Coronavirus: employees working from home taxable expenses

22nd May 2020

UPDATED FOR HMRC GUIDANCE ON 22 MAY 2020

Certain equipment, services or supplies are taxable if your employees are working from home due to coronavirus.

Employers could be affected where their employees are working from home due to coronavirus, either because:

  • the workplace has closed, or
  • they are following advice to self-isolate

This does not apply to furloughed workers who are eligible for the Coronavirus Job Retention Scheme.

Type of equipment, service or supply

Mobile phones and SIM cards (no restriction on private use)

If you provide a mobile phone and SIM card without a restriction on private use, limited to one per employee, this is non-taxable.

Broadband

If your employee already pays for broadband, then no additional expenses can be claimed.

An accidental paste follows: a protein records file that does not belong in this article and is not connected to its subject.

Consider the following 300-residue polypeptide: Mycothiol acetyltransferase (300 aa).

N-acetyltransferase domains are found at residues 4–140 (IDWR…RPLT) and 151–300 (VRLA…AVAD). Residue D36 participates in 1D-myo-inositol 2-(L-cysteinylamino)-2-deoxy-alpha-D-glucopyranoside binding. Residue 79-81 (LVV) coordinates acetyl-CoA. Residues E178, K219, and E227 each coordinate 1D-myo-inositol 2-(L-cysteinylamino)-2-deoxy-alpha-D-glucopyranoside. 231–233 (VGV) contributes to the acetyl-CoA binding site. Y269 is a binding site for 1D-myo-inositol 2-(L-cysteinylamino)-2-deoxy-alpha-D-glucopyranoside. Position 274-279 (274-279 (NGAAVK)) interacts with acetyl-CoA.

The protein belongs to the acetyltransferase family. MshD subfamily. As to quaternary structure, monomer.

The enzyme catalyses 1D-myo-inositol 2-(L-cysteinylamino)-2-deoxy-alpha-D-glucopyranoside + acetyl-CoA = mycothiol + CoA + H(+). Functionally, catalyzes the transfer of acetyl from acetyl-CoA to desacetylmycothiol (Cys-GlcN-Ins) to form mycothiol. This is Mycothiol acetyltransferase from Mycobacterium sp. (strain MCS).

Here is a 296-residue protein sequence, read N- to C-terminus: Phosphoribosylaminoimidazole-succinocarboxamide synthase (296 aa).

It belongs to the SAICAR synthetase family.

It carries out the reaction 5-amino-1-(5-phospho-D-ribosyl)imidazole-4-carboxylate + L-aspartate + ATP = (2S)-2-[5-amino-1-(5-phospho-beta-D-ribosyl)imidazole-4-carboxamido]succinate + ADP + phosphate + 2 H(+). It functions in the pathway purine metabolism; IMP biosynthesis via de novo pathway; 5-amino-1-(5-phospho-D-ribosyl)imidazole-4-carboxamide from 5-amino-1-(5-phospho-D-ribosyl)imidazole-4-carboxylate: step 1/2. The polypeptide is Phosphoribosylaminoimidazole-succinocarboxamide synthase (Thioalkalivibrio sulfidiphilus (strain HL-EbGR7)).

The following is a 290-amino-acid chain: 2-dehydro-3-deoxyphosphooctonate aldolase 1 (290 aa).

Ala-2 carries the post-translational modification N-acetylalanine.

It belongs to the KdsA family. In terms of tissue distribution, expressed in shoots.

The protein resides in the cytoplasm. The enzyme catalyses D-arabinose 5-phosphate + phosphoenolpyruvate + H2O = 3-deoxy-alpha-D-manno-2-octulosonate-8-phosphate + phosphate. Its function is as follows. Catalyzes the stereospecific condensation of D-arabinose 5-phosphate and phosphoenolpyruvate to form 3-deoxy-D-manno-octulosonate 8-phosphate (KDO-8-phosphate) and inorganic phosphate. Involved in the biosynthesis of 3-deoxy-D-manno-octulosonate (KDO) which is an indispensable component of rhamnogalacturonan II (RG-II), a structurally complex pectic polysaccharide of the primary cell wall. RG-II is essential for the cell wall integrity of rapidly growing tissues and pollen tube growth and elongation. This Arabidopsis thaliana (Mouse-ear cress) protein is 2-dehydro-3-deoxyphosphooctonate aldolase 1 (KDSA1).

If a broadband internet connection is needed to work from home and one was not already available, then the broadband fee can be reimbursed by you and is non-taxable.

In this case, the broadband is provided for business and any private use must be limited.

Laptops, tablets, computers, and office supplies

If these are mainly used for business purposes and not significant private use, these are non-taxable.

Reimbursing expenses for office equipment your employee has bought

If your employee needs to purchase home office equipment to enable them to work from home, they will need to discuss this with you in advance.

If you reimburse your employee the actual costs of the purchase, then this is non-taxable provided there is no significant private use.

If you do not reimburse your employee, then they can claim tax relief for these purchases on their tax return or P87. They’ll need to keep records of their purchase and claim for the exact amount.

The government is introducing a new exemption effective from 16 March 2020 to ensure employer reimbursements for the cost of home-office equipment expenses are exempt from tax and NICs.

For the expenditure to be eligible for relief, it must meet the following 2 conditions: